Selective IgG subclass deficiencies with severe infection for persons meeting selection criteria (see Appendix)
Solid organ transplantation, for allosensitized members undergoing solid organ transplant (see appendix)
Staphylococcal toxic shock syndrome (see Appendix)
Stem cell or bone marrow transplantation: IVIG is indicated for prophylaxis in allogeneic or syngeneic transplant recipients within the first 100 days post-transplant; after 100 days post-transplant IVIG is indicated for recipients who are markedly hypogammaglobinemic (IgG level less than 400 mg/dL), or who have CMV, EBV, or RSV infection (see Appendix and CPB 544 - Immune Globulins for Post-exposure Prophylaxis). IVIG is also indicated for steroid-resistant graft-versus-host disease in bone marrow transplant recipients 20 years of age or older, in the first 100 days post transplant, and who are hypogammaglobinemic (IgG level less than 400 mg/dL).
Systemic lupus erythematosus (SLE), for persons with severe active SLE for whom other interventions have been unsuccessful, have become intolerable, or are contraindicated (see Appendix)
Toxic epidermal necrolysis and Steven-Johnson syndrome (see Appendix)
Toxic shock syndrome or toxic necrotizing fasciitis due to group A streptococcus (see Appendix).
Aetna considers subcutaneously administered immunoglobulins as an alternative to intravenous immunoglobulin therapy medically necessary for members who meet the criteria for IVIG set forth above.
Aetna considers intramuscularly administered immunoglobulins (e.g., GamaSTAN S/D) medically necessary as an alternative to intravenous immunoglobulin therapy for conditions associated with hypogammaglobulinemia that meet the criteria for IVIG set forth above. Intramuscular formulations of immune globulin are also considered medically necessary for the following indications: prophylaxis of hepatitis A; prevention or modification of measles (rubeola) in persons exposed fewer than 6 days previously; passive immunization against varicella in immunosuppressed patients; and prophylaxis of rubella in pregnancy when therapeutic abortion is not an option.
Aetna considers the use of IVIG experimental and investigational for all other clinical conditions. See appendix for a current list of such indications.
For information on site of service for IVIG infusions, see Utilization Management Policy on Site of Care for Specialty Drug Infusions.
The above policy is based on the following references:
1. AHFS Drug Information® with AHFSfirstReleases®. ( www.statref.com), American Society Of Health-System Pharmacists®, Bethesda, MD. Updated periodically. 2. DRUGDEX® System [Internet database]. Greenwood Village, Colo: Thomson Micromedex. Updated periodically. 3. Drug Facts and Comparisons on-line. (www.drugfacts.com), Wolters Kluwer Health, St. Louis, MO. Updated periodically. 4. PDR® Electronic Library™ [Internet database]. Greenwood Village, Colo: Thomson Micromedex. Updated periodically. 5. Siegel J. The Product: All intravenous immunoglobulins are not equivalent. Pharmacotherapy 2005;25(11 pt2):78S-84S. 6. Shah S. Pharmacy considerations for the use of IGIV therapy. Am J Health-Syst Pharmacy 2005;62:S5-S11. 7. Orange J, Hossny E, Weiler C et al. Use of intravenous immunoglobulin in human disease: A review of evidence by members of the Primary Immunodeficiency Committee of the American Academy of Allergy, Asthma and Immunology. J Allergy Clin Immunol 2006;117:S525-S53. 8. Carimune ® NF [package insert]. Kankakee (IL): CSL Behring, October 2008. 9. Flebogamma ® 5% DIF [package insert]. Los Angeles (CA): Grisfols, November 2006. 10. Gammagard® Liquid [package insert]. Westlake Village (CA): Baxter, April 2005. 11. Gammagard® S/D IgA < 1µg/ml in a 5% solution [package insert]. Westlake Village (CA): Baxter, March 2007. 12. Gammagard® S/D IgA < 2.2 µg/ml in a 5% solution [package insert]. Westlake Village (CA): Baxter, October 2008. 13. Gamunex® [package insert]. Research Triangle Park (NC): Talecris, October 2008. 14. Octagam® [package insert]. Hoboken (NJ): Octapharma, February 2009. 15. Privigen® [package insert]. Kankakee (IL): CSL Behring, June 2009. 16. Vivaglobin® [package insert]. Kankakee (IL): CSL Behring, April 2007. 17. Roifman C, Schroeder H, Berger M, et al. Comparison of the efficacy of IGIV-C, 10% (caprylate/chromatography) and IGIV-SD, 10% as replacement therapy in primary immune deficiency: a randomized double-blind trial. Int Immunopharmacol 2003;3:1325-33. 18. Bussel J, Eldor A, Kelton J et al. IGIV-C, a novel intravenous immunoglobulin: evaluation of safety, efficacy, mechanisms of action, and impact on quality of life. Thromb Haemost 2004;91:771-8. 19. Berger M. Subcutaneous immunoglobulin replacement in primary immunodeficiency. Clin Immunol. 2004;112:1-7. 20. Cuvitru [prescribing information]. Westlake Village, CA: Baxalta US Inc.; Sept. 2016.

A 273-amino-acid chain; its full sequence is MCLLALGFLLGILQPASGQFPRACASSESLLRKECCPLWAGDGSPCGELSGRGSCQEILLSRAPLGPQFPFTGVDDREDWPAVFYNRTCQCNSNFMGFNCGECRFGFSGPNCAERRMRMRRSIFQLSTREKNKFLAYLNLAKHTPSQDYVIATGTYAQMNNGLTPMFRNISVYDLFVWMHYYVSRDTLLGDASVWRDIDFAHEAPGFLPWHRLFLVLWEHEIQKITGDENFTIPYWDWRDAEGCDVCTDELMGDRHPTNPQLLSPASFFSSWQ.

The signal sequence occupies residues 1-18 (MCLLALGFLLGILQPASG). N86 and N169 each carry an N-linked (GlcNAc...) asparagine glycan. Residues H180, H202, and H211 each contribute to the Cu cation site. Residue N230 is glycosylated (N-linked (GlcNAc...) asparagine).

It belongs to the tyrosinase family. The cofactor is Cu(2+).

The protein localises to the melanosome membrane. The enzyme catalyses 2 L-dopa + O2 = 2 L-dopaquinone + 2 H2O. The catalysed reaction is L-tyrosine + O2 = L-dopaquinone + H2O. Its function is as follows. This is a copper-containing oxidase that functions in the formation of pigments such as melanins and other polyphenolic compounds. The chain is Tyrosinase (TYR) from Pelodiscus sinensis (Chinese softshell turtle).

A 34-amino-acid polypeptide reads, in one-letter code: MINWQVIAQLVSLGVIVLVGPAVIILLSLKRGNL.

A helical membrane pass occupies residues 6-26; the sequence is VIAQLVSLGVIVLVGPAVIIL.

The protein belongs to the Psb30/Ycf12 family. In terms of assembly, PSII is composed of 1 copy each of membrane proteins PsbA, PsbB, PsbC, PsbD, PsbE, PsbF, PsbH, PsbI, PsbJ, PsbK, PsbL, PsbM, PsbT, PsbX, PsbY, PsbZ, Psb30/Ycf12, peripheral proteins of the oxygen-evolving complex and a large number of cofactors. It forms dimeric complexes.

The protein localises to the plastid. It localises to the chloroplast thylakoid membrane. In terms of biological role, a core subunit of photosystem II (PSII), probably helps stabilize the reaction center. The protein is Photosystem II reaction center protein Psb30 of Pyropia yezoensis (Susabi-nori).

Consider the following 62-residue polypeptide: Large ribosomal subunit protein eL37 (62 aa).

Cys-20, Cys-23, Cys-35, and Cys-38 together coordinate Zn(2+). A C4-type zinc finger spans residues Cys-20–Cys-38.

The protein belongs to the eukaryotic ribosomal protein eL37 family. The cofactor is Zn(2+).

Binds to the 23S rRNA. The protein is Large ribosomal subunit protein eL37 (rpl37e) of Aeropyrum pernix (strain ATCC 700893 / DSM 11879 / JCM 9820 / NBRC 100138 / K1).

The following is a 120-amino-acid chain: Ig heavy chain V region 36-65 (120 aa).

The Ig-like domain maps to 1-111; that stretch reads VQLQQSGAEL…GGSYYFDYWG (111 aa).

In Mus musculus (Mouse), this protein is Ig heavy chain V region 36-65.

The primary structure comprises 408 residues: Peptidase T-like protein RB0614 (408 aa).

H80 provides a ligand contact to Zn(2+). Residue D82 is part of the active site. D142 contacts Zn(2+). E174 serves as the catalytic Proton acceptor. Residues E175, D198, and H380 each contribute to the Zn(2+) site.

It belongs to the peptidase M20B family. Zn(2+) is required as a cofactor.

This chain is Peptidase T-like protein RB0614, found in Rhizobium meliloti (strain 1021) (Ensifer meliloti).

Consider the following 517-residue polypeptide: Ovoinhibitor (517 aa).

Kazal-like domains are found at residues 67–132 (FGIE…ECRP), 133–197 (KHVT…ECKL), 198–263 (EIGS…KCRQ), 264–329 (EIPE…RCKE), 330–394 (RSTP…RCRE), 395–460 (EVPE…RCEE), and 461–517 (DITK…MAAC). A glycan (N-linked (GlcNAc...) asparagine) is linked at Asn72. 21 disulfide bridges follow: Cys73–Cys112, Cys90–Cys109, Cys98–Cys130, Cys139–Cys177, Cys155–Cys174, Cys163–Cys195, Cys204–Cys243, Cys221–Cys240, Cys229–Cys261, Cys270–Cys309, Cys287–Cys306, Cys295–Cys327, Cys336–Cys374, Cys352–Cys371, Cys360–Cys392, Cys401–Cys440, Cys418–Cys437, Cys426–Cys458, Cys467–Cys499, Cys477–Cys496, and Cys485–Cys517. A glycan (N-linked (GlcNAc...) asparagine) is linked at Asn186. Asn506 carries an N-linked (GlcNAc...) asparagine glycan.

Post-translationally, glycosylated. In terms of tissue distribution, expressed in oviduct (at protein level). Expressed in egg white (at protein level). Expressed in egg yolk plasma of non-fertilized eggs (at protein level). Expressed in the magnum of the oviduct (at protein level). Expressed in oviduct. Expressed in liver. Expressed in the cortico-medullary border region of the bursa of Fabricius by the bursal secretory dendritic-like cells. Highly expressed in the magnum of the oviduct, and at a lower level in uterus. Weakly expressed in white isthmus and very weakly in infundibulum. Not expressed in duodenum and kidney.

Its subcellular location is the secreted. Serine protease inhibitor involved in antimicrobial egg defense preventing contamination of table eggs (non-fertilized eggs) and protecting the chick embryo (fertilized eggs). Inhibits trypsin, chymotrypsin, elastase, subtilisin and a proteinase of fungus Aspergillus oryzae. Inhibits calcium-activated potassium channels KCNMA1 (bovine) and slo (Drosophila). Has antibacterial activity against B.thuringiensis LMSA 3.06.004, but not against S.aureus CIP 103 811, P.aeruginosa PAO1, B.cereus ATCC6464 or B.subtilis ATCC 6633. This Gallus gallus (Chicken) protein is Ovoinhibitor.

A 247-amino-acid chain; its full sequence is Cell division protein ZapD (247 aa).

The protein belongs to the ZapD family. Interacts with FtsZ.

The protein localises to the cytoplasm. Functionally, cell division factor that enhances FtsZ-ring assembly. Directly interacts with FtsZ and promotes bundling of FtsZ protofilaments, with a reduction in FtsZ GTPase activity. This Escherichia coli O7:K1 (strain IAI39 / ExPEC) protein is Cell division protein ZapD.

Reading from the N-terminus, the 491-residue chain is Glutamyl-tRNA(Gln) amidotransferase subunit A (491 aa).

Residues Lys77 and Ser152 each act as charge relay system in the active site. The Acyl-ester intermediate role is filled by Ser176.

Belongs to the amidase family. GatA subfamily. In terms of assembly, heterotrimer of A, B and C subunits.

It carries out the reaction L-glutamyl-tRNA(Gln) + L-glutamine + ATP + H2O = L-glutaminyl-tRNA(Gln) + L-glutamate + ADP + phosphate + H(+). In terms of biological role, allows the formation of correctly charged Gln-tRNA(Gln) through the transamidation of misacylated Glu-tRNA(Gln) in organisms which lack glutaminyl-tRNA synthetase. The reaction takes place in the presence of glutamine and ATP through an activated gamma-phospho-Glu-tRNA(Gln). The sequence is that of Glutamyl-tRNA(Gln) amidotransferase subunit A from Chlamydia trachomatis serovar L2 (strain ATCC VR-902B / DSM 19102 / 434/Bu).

Copyright Aetna Inc. All rights reserved. Pharmacy Clinical Policy Bulletins are developed by Aetna to assist in administering plan benefits and constitute neither offers of coverage nor medical advice. This Clinical Policy Bulletin contains only a partial, general description of plan or program benefits and does not constitute a contract. Aetna does not provide health care services and, therefore, cannot guarantee any results or outcomes. Participating providers are independent contractors in private practice and are neither employees nor agents of Aetna or its affiliates. Treating providers are solely responsible for medical advice and treatment of members. This Clinical Policy Bulletin may be updated and therefore is subject to change.